Context-based Toponym Disambiguation regarding Historical Gazetteer

[This blog post is based on the Master thesis Information Sciences of Bram Schmidt, which he conducted at the KNAW Humanities cluster and IISG. It reuses text from his thesis]

Place names (toponyms) are very ambiguous and may change over time. This makes it hard to link mentions of places to their corresponding modern entity and coordinates, especially in a historical context. We focus on historical Toponym Disambiguation approach of entity linking based on identified context toponyms.

The thesis specifically looks at the American Gazetteer. These texts contain fundamental information about major places in its vicinity. By identifying and exploiting these tags, we aim to estimate the most likely position for the historical entry and accordingly link it
to its corresponding contemporary counterpart.

Example of a toponym in the Gazetteer

Therefore, in this case study, Bram Schmidt examined the toponym recognition performance of state-of-the-art Named Entity Recognition (NER) tools spaCy and Stanza concerning historical texts and we tested two new heuristics to facilitate efficient entity linking to the geographical database of GeoNames.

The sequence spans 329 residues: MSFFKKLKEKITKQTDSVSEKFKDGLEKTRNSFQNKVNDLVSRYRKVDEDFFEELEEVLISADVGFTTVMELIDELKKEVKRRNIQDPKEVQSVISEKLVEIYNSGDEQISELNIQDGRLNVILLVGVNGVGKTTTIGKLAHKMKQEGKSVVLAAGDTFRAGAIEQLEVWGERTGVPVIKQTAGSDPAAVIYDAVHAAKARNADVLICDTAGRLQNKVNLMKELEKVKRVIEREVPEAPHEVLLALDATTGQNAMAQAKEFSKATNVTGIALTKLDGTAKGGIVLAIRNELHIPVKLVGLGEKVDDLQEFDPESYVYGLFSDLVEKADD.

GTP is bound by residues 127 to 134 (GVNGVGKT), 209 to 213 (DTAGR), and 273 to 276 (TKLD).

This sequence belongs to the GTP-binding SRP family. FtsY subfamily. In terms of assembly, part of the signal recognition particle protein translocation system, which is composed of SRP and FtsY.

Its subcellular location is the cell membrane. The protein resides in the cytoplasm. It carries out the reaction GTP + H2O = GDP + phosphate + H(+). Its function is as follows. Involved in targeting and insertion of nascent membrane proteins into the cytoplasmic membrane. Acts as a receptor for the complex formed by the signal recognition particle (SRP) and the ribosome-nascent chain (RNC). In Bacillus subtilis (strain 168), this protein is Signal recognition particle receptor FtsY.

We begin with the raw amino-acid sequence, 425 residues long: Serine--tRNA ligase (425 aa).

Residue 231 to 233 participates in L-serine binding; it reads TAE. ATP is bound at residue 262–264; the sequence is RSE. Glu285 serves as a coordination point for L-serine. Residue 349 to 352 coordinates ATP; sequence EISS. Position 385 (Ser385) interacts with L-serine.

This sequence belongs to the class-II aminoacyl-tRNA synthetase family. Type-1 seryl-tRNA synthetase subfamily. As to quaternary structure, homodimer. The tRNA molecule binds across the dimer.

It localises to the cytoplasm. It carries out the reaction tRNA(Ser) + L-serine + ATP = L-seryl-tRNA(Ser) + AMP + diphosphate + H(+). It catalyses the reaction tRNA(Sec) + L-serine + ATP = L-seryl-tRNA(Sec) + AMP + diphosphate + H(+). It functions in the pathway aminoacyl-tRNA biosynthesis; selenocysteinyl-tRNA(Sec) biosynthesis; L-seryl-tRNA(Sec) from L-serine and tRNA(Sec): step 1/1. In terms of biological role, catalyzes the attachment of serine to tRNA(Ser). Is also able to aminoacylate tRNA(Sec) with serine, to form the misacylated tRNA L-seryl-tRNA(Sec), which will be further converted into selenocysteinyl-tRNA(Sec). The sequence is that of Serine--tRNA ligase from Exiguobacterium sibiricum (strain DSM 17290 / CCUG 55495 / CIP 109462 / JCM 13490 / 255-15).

Experiments with different geo-distance heuristics show that indeed this can be used to disambiguate place names.

We tested our method against a subset of manually annotated records of the gazetteer.
Results show that both NER tools do function insufficiently in their task
to automatically identify relevant toponyms out of the free text of a historical lemma. However, exploiting correctly identified context toponyms by calculating the minimal distance among them proves to be successful and combining the approaches into one algorithm shows improved recall score.

Bram’s thesis was co-supervised by Marieke van Erp and Romke Stapel. His thesis can be found here [pdf]

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Source: Victor de Boer

Posted in Staff Blogs, Victor de Boer

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